Leaving Bold Heath you soon pass through the boroughs of Warrington, St Helens and back in to Halton (phew!) in quick succession.  This section heading back up to Rainhill Stoops roundabout is probably the toughest bit of the whole route and climbing steadily from about 6 to 7.5 miles.

I was in this section where my playlist started to mess around with my running flow by picking songs that are not necessarily conducive to good running. Much of the playlist is taken up with my upbeat “workout” tracks as I listen to these a lot, but I also listen all kinds of other stuff and my playlist kicked up stuff like John Prine (70’s American folk) gruff jazz legend Tom Waits, 90’s lo-fi indie Mercury Rev, and a track from Nick Cave’s beautiful and grief stricken “Skelton Tree” album, all great but none of which help with running. After flicking through some songs I got back on track (just about) with a Toots and the Maytals cover of Radiohead’s Let Down (honestly it is brilliant, check it out!).

After getting through this toughish section, I crossed the bypass (Watkinson Way) and heading on the path back towards Norlands Lane.  It was here where I totally freaked out some poor chap walking his dog. I was running along the path and as I got close to him he must of heard my feet hitting the ground and my heavy breathing he jumped round, very startled, in to some rubbish kind of karate “kee-ya” pose (well that was the noise he made). It was the least convincing karate pose ever and after a quick “Sorry mate” I ran off in to the night chuckling to myself.

Coming out of Norlands Lane I pick up the home straight section of the route, nice and easy downhill on Birchfield Road finally seeing lots of other runners out and about (I hadn’t seen many people between Fiddlers Ferry and Bold Heath). This last mile was by far my quickest, partly because it’s all downhill, and partly because I took it upon myself to try and catch up some of the other runners about and partly because I was still feeling pretty good.

I did a total distance 10miles in time of 1:28:07. This is an average pace of 8:44 min miles – my target was around 9 min miles so for my next long run I want to up the distance and lower the pace a little, but I’m very happy with tonight’s effort.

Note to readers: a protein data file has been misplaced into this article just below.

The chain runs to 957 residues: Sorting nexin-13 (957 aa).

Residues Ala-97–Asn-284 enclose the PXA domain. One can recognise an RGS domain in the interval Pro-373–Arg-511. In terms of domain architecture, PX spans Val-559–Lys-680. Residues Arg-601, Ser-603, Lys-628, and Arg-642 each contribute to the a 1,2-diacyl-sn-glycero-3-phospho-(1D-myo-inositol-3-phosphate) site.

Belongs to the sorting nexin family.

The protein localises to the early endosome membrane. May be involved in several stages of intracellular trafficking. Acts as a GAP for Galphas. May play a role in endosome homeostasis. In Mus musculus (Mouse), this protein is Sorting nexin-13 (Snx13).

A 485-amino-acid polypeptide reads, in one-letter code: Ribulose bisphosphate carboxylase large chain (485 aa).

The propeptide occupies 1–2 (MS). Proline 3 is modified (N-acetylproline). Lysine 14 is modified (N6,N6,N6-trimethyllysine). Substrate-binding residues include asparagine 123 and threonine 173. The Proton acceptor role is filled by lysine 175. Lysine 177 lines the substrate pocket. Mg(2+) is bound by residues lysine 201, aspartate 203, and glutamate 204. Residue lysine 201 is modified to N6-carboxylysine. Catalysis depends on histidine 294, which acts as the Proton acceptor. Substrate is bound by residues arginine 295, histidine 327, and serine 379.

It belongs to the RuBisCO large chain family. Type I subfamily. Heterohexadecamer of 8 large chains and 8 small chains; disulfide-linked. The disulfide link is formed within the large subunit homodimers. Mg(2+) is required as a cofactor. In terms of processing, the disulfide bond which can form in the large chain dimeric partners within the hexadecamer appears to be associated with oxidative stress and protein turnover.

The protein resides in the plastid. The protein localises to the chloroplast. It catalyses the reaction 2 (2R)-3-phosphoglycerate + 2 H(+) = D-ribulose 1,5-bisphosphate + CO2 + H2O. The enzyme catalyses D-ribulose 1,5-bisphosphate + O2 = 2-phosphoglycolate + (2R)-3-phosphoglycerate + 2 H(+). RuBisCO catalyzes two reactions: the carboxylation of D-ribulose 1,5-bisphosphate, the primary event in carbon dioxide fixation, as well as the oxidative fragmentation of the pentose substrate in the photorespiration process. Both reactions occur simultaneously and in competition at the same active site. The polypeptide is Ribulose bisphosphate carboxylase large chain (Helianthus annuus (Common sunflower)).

Some musings on my running footwear. I recently switched to some Hoka Vanquish 2’s to give me more support as I’m upping my mileage from being a 10k runner to a marathon runner. The support I’m getting from them is great as I used to get some lower ankle pain from my old trainers, and now this has gone. I also like the smooth and comfortable ride I get from them.

However, I’m still getting some blisters on my big toes and on the arches of my feet. Funnily enough tonight I could feel the big toe on my right foot hurting from around 6 miles, but when I got home it was the one on the left foot that was more damaged (which didn’t hurt/burn at all during the run).



I’m not sure how to proceed with this now. Stick with it and harden my feet up (bathe in witchhazel?), try a change of socks back to a “Monoskin” (I have used Hilly Twinskin for years – maybe the extra room in the shoe and added movement in the twin layer sock contributes) or look at swapping shoes again. I like these shoes and they cost me a lot of money so I don’t want to do that just yet.

Anyways, all in all happy with tonight. Next up some festive park runs (I might make Christmas Day not decided yet) and a 12-13 mile planned for Boxing Day (unless I drink too much champagne on Christmas Day – which is a real possibility).

Peace and love. And Happy Christmas!!!